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Tournament vs. Cash Play Part 1
This is part one of two articles exploring the differences between playing tournaments and cash games, at more than just chip face value.
Investment and Return
One of the biggest differences between tournaments and cash games is your investment versus your return.
Bad beats aside, every player is guaranteed a significant amount of playing time in a well-structured tournament. The large ratio of starting chips to blinds allows every player to start as a deep stack.
The only monetary investment made in a tournament is the original buy-in. Bad beats aside, you are guaranteed to see a large number of hands for the price of entry.
In a cash game, with each chip being worth face value, the same investment can't guarantee you nearly as many hands.
The attraction of having a set maximum loss makes tournaments attractive to weaker players, who are not comfortable with the amount of money they may lose playing a cash game, or casual players who don't want to invest a large sum of money into a bankroll. This is one of the reasons a tournament will have an average lower quality of players overall than most cash games.
For a $100 buy-in to a large tournament, the winner stands to make upward of $8,000, depending on the size of the field and the payout structure.
Any player can have a spectacular day where everything works out for them. On one of these days, a player stands to win 80 times the original investment.
In a cash game, you'd be lucky if the same type of day made you 20 times your original investment. The allure of making big money is attractive to gamblers. More importantly, it's attractive to players who know their skill level is lower than that of many other players in the room.
As a professional player, you must always be playing inside your bankroll. Playing tournaments requires a much larger bankroll than playing cash games.
In the short term, cash games are much more likely to yield a positive result for a professional than a tournament. But the amount of money made will always be far less than the winner's share of a tournament with an equal buy-in amount.
A top-notch tournament player can expect to win somewhere in the neighborhood of one out of every 40 tournaments he enters. (The larger the fields in the tournaments, the worse this ratio will become.)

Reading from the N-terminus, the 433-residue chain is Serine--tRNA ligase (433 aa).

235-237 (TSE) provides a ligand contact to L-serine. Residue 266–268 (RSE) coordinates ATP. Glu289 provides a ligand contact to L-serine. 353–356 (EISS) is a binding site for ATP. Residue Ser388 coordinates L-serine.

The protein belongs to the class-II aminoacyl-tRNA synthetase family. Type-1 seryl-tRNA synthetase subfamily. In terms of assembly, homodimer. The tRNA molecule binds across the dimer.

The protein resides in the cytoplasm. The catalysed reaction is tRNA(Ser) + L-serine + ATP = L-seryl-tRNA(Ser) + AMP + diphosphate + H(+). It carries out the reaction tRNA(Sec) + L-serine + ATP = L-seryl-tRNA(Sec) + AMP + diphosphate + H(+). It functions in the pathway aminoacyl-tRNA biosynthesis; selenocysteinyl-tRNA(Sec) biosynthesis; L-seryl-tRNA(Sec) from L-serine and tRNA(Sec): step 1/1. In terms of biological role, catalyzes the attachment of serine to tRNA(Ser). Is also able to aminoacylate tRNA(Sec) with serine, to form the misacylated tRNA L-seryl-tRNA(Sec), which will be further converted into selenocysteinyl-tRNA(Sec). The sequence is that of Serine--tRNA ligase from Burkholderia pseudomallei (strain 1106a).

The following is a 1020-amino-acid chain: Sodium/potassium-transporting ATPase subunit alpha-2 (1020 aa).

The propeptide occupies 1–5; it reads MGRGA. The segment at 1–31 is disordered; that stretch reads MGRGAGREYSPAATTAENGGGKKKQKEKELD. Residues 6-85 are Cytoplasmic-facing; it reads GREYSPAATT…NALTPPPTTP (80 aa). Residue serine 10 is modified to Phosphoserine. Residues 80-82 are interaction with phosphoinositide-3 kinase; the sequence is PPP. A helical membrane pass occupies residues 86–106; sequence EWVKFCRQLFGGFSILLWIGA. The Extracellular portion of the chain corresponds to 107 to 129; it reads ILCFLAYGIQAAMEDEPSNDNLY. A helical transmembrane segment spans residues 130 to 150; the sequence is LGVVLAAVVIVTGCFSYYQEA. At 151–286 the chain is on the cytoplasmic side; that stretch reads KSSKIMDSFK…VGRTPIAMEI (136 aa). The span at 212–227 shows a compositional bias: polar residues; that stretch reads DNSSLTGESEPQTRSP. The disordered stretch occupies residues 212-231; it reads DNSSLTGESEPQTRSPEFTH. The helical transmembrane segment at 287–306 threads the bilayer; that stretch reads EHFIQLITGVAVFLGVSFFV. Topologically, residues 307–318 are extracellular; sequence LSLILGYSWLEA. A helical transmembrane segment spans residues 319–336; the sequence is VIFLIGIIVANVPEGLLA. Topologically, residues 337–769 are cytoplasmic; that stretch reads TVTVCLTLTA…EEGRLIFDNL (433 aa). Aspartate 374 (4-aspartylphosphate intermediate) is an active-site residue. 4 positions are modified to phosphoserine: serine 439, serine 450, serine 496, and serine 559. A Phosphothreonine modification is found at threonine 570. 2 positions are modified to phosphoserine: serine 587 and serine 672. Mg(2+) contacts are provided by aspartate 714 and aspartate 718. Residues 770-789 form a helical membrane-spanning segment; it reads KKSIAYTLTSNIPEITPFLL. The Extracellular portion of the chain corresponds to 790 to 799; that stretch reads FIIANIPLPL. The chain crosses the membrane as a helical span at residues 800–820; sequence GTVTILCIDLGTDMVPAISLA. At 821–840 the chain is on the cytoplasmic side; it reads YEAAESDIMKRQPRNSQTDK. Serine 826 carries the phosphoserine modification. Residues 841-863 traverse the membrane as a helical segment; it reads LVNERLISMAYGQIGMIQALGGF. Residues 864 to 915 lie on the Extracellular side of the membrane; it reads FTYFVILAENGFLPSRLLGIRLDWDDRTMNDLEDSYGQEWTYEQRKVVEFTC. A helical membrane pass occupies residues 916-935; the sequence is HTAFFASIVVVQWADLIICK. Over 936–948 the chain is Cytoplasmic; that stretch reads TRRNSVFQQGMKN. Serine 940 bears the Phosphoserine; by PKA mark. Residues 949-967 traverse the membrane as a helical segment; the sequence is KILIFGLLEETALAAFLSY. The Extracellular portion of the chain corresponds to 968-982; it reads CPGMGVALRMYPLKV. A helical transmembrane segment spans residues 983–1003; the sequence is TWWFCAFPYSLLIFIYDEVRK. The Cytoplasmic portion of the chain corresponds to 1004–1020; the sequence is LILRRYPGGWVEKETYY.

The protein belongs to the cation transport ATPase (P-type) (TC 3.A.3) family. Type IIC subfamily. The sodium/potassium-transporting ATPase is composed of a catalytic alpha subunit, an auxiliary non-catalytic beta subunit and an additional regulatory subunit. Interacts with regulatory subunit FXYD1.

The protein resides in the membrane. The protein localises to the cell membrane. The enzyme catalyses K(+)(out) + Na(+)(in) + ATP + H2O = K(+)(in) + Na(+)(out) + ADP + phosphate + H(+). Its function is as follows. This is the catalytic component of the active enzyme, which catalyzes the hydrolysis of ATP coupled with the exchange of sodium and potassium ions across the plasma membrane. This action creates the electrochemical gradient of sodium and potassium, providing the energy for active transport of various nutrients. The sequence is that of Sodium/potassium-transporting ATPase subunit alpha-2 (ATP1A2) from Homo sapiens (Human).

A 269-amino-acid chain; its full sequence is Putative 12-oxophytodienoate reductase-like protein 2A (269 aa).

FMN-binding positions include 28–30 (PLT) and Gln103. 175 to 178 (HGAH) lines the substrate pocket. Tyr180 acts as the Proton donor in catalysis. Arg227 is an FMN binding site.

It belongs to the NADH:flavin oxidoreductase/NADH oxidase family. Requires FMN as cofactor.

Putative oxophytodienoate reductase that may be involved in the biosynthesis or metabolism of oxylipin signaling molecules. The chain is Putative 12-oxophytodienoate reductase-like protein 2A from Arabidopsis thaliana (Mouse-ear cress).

Ignoring all cashes that aren't wins, the player may stand to lose 39 buy-ins before they win. They will make good money in the long run but will have to suck up significant losses on the way.
Cash game play will have its own swings, and periods of loss, but they should never be on a scale as large as this. If you are losing 39 consecutive buy-ins at a cash game then you are clearly making some huge mistakes at the table.
Quality of Players
I don't want to be misread, and have people think I'm saying tournament players are less skilled than cash game players. What I am saying is that with an initial buy-in of a similar amount, you will find a larger ratio of weak players to strong ones in tournaments than in cash games.
Although there will be more weak players in tournaments, you will also sit with more great players then you would at a cash game. With the availability of satellites regular Joes can afford to get seats into major tournament events.
Everyone in a tourney buys in for the same amount and is seated randomly. Such an arrangement will see weaker players seated next to, and playing against, some of the world's best. The same Joe who won a satellite would never have been able to afford to sit at the pro's regular high-limit cash game.
In cash games, you're generally seated with a group of players who all have similar levels of skill and experience. Players who exceed the norm for that limit, and dominate it, move up to a higher limit.
Part two of this article will explore the final few elements that differ between the two types of games.
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12 March 2018 70